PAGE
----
In continuation, the possibilities for China’s future are diverse; a developing nation has many challenges in its path.?Some notable recent changes, which may be indicators toward the future, are: the more complete engagement with the global economy, more interaction with the regional economic blocks, and a degree of increased freedom for academics.??/span>Some observers of the international community expect labor costs in China to rise due to inefficient systems and wage increases.?A few of the economic difficulties the Republic faces are fiscal deficits and the large amounts of foreign reserves it has.?The nation has been asked repeatedly to revalue its currency, which it has so far failed to do.?The Chinese economy is widely believed to be over-heating, and its implosion will result in extensive damage to the international market. ?/span>Moreover, China also faces the threat of a revolution; it is not entirely realistic to maintain the current level of repression of the growing, educated middle class which is increasingly technologically savvy.?The government may feel the need to be more accommodating of its populace rather than face the threat of a revolution (Breslin).

There is a specific need for the economic and political presence of the Grand Alliance where China is concerned.?It is only an alliance of this sheer size and magnitude that is capable of balancing the power of the People’s Republic of China.?The union of the monetary unit would stabilize the dollar as well as counter some of the vulnerabilities in the market regarding China.?In the event of a crisis, the Alliance could act swiftly and decisively.?The Alliance can also serve to improve the reputation of democracies around the world.?The idea would be appealing, and in the case of revolution or crises in China, the belief in the foundation of democracy has been restored.?The presence of the Alliance has many functions in relation to the People’s Republic of China.

The Grand Alliance will be a formidable force in its interactions and the amount of influence it has on China.?Pressure can be applied to the nonconforming nation in various manners.?Through the trade benefits of the Alliance, the markets of the participating nations will open, there will be growth, and a further distribution of wealth among them.? The United States in particular will benefit from the new opportunities for exports, and the dependence on China will be decreased.?Threats of protectionism, sanctions, both direct and indirect will follow further failures to adhere to the WTO standards.?The amount of scrutiny brought on by the international community will increase along with the dissemination of information at the local level within the People’s Republic of China.?The pressure from outside and inside will expectedly produce some degree of results.? The “spiral model?of the socialization of norms contends that a nonconforming state begins with repressive actions, progresses to the level of denial, then begins to make tactical concessions, moves to prescriptive status, and then to rule consistent behavior.?At the level of denial, the nation is at least paying lip service to the norm and acknowledging it exists.?This is also an indicator that it is reacting to the pressures of the international community, or in this case the Alliance.?In the case of tactical concessions, there is progress being made even if it is done for instrumental purposes.?These concessions, once in effect, often take on a life of their own.?At the stage of prescriptive status, the state is fully accepting the international norm though its actions may not always be acceptable.? This model, along with the aforementioned tactics, can be used by the Grand Alliance and the international community to push for democracy in China (Risse).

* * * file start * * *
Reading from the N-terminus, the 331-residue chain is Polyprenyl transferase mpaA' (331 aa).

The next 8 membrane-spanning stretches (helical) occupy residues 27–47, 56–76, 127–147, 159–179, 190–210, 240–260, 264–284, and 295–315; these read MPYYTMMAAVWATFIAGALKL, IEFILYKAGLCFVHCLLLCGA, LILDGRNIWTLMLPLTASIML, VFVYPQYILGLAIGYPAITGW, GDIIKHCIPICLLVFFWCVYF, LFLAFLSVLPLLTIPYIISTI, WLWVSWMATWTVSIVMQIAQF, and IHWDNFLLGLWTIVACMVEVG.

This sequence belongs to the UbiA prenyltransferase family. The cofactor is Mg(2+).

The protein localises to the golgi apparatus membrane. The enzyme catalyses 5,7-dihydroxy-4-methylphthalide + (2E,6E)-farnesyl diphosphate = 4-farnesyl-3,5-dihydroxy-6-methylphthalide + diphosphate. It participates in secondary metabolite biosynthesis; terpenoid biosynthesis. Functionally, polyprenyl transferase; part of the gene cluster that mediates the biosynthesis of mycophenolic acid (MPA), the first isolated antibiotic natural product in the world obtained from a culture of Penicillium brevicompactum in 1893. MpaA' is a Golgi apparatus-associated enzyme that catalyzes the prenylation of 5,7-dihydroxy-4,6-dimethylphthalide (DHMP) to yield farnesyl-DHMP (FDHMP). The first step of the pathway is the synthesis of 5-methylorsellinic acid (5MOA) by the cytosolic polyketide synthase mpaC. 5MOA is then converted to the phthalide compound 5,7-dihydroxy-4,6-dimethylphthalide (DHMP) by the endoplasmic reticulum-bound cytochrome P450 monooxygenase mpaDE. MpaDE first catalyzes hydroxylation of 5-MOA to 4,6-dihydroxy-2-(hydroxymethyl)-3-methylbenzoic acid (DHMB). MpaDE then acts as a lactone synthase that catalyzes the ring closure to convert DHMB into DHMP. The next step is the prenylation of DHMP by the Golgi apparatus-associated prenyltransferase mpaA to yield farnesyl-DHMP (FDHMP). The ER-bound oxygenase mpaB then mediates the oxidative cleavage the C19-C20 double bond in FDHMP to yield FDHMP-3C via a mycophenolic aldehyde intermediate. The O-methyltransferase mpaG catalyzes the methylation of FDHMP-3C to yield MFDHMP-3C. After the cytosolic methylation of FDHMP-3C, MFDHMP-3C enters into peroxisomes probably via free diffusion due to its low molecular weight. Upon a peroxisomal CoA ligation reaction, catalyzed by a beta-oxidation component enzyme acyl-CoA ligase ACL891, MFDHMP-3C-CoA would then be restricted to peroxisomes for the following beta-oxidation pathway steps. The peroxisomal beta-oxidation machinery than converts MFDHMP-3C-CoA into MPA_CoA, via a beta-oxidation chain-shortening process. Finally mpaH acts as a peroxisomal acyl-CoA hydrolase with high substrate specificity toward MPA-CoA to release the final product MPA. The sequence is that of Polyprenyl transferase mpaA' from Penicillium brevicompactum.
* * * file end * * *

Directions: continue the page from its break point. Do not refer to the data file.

China is a rapidly developing nation with an uncertain future.?This uncertainty has the potential to wreak havoc on the international market.?The Grand Alliance provides confidence in the current system and the international order.?In the event of a crisis, the Grand Alliance will be able to absorb some of the impact, and assist China in restructuring.?Assuming China’s leaders are rational actors, they will seek to avert complete economic collapse or any extreme failures in the economy.?The Grand Alliance can appeal to the Chinese identity to persuade, influence, and manipulate popular sentiment toward democracy.? Economically aggressive action may also be necessary, though the incentive of open trade relations with the Alliance and dissipation of the threat of a revolution could well prove to be sufficient means to democratize China.



Works Cited


Breslin, Shaun. China and the Global Political Economy.? New York:?Palgrave        

Macmillan, 2007.


Lewellen, Ted.?Dependency & Development:?An Introduction to the Third World.       Westport:?Bergin & Garvey, 1995.


Qi, Zhou.?“Conflicts Over Human Rights Between China and the US.?span style='mso-spacerun:yes'>?Human Rights Quarterly?Vol. 27.1:?105-124.


Risse, Thomas, Ropp, Stephen C., and Sikkink, Kathryn.?The Power of Human Right:?International Norms and Domestic Change.?Cambridge:?Cambridge UP, 1999.